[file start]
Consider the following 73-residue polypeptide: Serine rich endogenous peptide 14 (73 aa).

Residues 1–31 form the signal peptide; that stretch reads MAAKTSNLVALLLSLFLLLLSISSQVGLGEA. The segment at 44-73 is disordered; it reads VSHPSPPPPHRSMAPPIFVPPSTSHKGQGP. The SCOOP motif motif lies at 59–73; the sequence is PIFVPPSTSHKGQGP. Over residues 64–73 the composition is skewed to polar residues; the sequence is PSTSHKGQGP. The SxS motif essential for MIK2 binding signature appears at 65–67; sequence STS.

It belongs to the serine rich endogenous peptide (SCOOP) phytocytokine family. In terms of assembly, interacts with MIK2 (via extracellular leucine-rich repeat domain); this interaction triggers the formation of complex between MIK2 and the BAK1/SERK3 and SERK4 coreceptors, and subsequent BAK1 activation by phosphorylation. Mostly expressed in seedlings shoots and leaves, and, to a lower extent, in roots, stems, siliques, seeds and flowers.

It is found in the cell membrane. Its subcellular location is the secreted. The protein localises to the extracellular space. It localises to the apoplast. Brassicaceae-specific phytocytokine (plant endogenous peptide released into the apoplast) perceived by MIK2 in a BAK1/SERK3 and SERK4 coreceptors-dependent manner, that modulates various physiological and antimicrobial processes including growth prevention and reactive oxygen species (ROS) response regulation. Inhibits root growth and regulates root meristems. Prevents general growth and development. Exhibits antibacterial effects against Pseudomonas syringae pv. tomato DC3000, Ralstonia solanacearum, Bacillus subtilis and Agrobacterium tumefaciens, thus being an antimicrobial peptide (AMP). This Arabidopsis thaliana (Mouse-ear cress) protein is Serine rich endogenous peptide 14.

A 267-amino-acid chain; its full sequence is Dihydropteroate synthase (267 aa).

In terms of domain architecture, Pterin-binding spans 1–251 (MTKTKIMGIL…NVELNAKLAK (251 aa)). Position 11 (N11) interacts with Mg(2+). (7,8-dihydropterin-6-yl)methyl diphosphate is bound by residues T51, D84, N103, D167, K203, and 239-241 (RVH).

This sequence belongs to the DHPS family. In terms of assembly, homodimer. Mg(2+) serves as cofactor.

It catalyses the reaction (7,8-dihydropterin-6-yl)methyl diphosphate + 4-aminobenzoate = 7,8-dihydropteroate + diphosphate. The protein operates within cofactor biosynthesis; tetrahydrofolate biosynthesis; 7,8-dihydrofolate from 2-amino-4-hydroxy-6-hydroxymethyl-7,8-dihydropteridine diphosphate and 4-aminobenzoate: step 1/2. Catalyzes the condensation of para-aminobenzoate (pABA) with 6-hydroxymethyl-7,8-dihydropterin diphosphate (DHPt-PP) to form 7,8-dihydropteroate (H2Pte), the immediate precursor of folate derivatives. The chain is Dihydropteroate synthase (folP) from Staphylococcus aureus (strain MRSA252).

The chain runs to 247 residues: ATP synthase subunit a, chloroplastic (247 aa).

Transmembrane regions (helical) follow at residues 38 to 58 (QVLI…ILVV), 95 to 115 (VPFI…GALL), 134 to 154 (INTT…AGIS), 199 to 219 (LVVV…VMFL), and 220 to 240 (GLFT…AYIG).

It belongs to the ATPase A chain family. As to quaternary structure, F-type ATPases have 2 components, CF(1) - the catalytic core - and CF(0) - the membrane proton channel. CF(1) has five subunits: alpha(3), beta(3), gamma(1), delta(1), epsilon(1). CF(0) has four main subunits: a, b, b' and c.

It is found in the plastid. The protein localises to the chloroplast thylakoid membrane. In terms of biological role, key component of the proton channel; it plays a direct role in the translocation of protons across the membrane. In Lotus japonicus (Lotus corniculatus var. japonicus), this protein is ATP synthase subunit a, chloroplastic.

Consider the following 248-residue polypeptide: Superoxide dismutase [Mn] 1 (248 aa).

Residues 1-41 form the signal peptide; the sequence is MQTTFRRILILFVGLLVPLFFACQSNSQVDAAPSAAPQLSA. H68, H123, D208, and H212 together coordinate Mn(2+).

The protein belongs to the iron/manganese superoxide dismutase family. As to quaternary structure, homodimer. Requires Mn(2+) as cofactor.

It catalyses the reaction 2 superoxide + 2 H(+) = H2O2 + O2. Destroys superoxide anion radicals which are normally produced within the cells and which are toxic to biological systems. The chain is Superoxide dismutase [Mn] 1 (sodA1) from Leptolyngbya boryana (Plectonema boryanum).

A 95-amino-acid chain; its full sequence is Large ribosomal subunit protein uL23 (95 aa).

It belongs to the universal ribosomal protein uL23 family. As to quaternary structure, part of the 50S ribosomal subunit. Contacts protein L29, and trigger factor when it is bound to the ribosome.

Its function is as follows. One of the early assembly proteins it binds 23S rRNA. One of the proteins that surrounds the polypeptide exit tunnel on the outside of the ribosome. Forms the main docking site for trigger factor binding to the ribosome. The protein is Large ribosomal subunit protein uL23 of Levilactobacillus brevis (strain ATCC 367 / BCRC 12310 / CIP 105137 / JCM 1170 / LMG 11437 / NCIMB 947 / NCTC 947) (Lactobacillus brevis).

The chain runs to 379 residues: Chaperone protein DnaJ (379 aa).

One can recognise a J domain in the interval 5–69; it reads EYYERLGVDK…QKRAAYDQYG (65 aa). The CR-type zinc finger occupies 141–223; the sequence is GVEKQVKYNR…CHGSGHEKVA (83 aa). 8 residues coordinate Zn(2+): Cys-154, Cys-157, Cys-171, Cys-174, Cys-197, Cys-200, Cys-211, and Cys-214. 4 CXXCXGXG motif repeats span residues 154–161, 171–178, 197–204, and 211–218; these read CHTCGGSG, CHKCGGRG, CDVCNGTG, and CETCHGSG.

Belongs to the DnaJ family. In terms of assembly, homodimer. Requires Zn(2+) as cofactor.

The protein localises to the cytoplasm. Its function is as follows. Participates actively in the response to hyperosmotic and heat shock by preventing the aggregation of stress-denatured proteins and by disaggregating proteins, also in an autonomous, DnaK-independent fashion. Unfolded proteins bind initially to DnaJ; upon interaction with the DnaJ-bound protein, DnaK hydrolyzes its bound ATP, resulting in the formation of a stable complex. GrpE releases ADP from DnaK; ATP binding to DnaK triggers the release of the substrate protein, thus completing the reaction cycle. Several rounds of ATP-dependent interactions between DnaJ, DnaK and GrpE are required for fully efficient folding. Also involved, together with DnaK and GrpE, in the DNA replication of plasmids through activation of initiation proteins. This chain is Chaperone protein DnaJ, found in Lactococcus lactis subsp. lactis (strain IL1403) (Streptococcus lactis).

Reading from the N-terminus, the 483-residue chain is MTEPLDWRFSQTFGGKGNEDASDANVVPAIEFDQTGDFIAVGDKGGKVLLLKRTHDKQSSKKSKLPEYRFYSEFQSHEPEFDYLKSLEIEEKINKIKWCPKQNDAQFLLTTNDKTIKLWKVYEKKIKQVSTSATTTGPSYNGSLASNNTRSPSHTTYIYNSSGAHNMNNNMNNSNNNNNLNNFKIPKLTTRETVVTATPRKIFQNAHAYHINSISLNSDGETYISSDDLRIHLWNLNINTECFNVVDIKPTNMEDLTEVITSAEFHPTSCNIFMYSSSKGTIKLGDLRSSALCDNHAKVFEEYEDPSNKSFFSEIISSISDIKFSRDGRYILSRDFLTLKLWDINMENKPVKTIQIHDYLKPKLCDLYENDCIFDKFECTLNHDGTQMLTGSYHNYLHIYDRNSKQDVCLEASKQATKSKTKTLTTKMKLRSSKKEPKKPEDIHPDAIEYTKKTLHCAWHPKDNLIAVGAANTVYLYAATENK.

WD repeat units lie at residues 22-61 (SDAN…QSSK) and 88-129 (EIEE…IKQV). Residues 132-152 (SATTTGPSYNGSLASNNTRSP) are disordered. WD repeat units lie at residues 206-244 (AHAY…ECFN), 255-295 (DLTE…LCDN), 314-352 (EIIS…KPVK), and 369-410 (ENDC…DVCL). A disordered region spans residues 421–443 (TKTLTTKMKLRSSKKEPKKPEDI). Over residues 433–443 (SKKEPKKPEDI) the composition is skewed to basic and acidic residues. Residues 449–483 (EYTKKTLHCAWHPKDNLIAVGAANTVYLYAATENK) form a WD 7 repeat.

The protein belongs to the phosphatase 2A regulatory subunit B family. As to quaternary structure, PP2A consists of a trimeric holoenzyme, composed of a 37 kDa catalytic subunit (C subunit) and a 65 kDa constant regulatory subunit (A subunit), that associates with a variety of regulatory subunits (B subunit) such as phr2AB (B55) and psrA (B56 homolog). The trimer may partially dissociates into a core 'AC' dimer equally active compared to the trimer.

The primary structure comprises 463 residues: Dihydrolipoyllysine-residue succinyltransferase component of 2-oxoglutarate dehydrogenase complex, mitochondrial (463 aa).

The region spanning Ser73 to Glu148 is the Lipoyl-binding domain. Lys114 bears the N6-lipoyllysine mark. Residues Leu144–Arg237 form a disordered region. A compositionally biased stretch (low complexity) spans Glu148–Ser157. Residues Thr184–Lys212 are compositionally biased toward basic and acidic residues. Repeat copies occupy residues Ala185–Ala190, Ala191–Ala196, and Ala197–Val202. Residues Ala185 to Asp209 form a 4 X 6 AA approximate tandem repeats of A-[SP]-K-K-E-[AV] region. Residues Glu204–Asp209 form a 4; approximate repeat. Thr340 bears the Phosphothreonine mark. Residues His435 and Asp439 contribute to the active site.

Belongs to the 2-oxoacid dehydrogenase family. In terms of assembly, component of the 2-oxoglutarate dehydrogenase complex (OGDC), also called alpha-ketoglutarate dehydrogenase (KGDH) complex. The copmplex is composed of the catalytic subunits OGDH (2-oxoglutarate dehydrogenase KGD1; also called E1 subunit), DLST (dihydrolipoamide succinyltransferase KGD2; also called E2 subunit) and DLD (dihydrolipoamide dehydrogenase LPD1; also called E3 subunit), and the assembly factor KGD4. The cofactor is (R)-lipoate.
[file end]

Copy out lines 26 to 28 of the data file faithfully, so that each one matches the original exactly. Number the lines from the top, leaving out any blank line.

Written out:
The protein belongs to the phosphatase 2A regulatory subunit B family. As to quaternary structure, PP2A consists of a trimeric holoenzyme, composed of a 37 kDa catalytic subunit (C subunit) and a 65 kDa constant regulatory subunit (A subunit), that associates with a variety of regulatory subunits (B subunit) such as phr2AB (B55) and psrA (B56 homolog). The trimer may partially dissociates into a core 'AC' dimer equally active compared to the trimer.

The primary structure comprises 463 residues: Dihydrolipoyllysine-residue succinyltransferase component of 2-oxoglutarate dehydrogenase complex, mitochondrial (463 aa).

The region spanning Ser73 to Glu148 is the Lipoyl-binding domain. Lys114 bears the N6-lipoyllysine mark. Residues Leu144–Arg237 form a disordered region. A compositionally biased stretch (low complexity) spans Glu148–Ser157. Residues Thr184–Lys212 are compositionally biased toward basic and acidic residues. Repeat copies occupy residues Ala185–Ala190, Ala191–Ala196, and Ala197–Val202. Residues Ala185 to Asp209 form a 4 X 6 AA approximate tandem repeats of A-[SP]-K-K-E-[AV] region. Residues Glu204–Asp209 form a 4; approximate repeat. Thr340 bears the Phosphothreonine mark. Residues His435 and Asp439 contribute to the active site.